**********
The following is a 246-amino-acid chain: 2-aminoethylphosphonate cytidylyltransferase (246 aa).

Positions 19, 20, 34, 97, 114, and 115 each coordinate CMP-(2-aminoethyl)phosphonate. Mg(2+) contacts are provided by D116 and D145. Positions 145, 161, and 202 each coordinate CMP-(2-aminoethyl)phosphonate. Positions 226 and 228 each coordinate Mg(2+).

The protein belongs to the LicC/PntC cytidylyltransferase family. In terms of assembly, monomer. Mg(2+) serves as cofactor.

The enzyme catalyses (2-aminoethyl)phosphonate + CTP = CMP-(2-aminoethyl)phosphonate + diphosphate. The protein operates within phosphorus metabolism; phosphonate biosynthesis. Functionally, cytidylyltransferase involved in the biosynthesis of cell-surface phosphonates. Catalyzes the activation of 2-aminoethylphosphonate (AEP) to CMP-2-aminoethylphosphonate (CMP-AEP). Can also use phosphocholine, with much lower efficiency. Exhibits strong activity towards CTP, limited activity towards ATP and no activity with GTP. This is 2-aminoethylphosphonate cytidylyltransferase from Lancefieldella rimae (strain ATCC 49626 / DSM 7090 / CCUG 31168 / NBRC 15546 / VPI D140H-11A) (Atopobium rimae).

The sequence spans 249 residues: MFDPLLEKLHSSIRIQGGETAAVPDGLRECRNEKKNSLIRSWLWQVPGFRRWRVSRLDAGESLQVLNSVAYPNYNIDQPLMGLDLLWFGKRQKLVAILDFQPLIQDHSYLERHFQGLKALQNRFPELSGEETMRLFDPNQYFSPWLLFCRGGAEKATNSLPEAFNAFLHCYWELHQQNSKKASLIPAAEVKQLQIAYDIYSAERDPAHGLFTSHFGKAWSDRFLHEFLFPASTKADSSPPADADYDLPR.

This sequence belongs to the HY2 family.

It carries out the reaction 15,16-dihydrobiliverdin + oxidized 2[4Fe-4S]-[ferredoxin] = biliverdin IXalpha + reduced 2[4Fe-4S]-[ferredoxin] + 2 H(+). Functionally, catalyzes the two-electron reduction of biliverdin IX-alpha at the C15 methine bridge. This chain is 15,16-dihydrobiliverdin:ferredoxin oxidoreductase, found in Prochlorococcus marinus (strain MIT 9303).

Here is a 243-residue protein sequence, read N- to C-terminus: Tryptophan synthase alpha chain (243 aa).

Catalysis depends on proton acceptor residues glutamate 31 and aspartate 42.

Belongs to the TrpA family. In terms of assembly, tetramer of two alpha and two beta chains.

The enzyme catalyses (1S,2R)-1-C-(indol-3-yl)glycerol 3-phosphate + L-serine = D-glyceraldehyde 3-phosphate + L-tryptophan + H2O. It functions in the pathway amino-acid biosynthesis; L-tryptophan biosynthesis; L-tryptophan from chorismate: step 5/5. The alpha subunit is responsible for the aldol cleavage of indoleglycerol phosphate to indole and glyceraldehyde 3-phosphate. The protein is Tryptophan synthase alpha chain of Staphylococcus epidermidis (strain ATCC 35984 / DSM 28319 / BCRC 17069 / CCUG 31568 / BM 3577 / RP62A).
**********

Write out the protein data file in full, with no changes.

The following is a 246-amino-acid chain: 2-aminoethylphosphonate cytidylyltransferase (246 aa).

Positions 19, 20, 34, 97, 114, and 115 each coordinate CMP-(2-aminoethyl)phosphonate. Mg(2+) contacts are provided by D116 and D145. Positions 145, 161, and 202 each coordinate CMP-(2-aminoethyl)phosphonate. Positions 226 and 228 each coordinate Mg(2+).

The protein belongs to the LicC/PntC cytidylyltransferase family. In terms of assembly, monomer. Mg(2+) serves as cofactor.

The enzyme catalyses (2-aminoethyl)phosphonate + CTP = CMP-(2-aminoethyl)phosphonate + diphosphate. The protein operates within phosphorus metabolism; phosphonate biosynthesis. Functionally, cytidylyltransferase involved in the biosynthesis of cell-surface phosphonates. Catalyzes the activation of 2-aminoethylphosphonate (AEP) to CMP-2-aminoethylphosphonate (CMP-AEP). Can also use phosphocholine, with much lower efficiency. Exhibits strong activity towards CTP, limited activity towards ATP and no activity with GTP. This is 2-aminoethylphosphonate cytidylyltransferase from Lancefieldella rimae (strain ATCC 49626 / DSM 7090 / CCUG 31168 / NBRC 15546 / VPI D140H-11A) (Atopobium rimae).

The sequence spans 249 residues: MFDPLLEKLHSSIRIQGGETAAVPDGLRECRNEKKNSLIRSWLWQVPGFRRWRVSRLDAGESLQVLNSVAYPNYNIDQPLMGLDLLWFGKRQKLVAILDFQPLIQDHSYLERHFQGLKALQNRFPELSGEETMRLFDPNQYFSPWLLFCRGGAEKATNSLPEAFNAFLHCYWELHQQNSKKASLIPAAEVKQLQIAYDIYSAERDPAHGLFTSHFGKAWSDRFLHEFLFPASTKADSSPPADADYDLPR.

This sequence belongs to the HY2 family.

It carries out the reaction 15,16-dihydrobiliverdin + oxidized 2[4Fe-4S]-[ferredoxin] = biliverdin IXalpha + reduced 2[4Fe-4S]-[ferredoxin] + 2 H(+). Functionally, catalyzes the two-electron reduction of biliverdin IX-alpha at the C15 methine bridge. This chain is 15,16-dihydrobiliverdin:ferredoxin oxidoreductase, found in Prochlorococcus marinus (strain MIT 9303).

Here is a 243-residue protein sequence, read N- to C-terminus: Tryptophan synthase alpha chain (243 aa).

Catalysis depends on proton acceptor residues glutamate 31 and aspartate 42.

Belongs to the TrpA family. In terms of assembly, tetramer of two alpha and two beta chains.

The enzyme catalyses (1S,2R)-1-C-(indol-3-yl)glycerol 3-phosphate + L-serine = D-glyceraldehyde 3-phosphate + L-tryptophan + H2O. It functions in the pathway amino-acid biosynthesis; L-tryptophan biosynthesis; L-tryptophan from chorismate: step 5/5. The alpha subunit is responsible for the aldol cleavage of indoleglycerol phosphate to indole and glyceraldehyde 3-phosphate. The protein is Tryptophan synthase alpha chain of Staphylococcus epidermidis (strain ATCC 35984 / DSM 28319 / BCRC 17069 / CCUG 31568 / BM 3577 / RP62A).